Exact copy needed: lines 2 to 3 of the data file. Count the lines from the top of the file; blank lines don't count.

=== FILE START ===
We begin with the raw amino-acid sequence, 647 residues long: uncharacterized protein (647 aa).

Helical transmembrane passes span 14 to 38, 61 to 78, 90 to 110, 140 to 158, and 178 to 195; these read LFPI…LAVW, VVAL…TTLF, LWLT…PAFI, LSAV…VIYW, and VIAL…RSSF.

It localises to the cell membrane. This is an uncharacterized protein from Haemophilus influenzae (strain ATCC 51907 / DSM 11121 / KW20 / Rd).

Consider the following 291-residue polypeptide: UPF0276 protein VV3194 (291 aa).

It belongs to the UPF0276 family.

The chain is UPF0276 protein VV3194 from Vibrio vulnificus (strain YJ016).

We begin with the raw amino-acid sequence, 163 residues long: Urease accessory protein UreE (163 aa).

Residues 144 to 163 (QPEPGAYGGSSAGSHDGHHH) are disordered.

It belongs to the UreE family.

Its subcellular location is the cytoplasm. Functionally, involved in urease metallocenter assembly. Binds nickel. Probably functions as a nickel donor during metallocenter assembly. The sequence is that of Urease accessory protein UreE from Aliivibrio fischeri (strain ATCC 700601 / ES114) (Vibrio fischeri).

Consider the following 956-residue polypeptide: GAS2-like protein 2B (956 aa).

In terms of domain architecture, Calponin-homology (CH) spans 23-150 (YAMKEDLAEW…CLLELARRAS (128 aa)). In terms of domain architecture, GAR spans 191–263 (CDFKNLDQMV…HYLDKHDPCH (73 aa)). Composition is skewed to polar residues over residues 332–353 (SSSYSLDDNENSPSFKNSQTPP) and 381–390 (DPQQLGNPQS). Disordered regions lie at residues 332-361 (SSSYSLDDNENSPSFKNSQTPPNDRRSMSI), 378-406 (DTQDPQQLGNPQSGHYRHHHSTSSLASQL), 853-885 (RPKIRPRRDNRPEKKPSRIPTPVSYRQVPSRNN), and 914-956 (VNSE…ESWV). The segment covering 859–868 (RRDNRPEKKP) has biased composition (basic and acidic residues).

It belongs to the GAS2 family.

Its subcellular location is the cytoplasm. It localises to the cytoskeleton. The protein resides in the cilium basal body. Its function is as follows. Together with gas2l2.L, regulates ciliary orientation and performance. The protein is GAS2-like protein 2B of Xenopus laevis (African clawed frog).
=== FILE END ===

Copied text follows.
Helical transmembrane passes span 14 to 38, 61 to 78, 90 to 110, 140 to 158, and 178 to 195; these read LFPI…LAVW, VVAL…TTLF, LWLT…PAFI, LSAV…VIYW, and VIAL…RSSF.

It localises to the cell membrane. This is an uncharacterized protein from Haemophilus influenzae (strain ATCC 51907 / DSM 11121 / KW20 / Rd).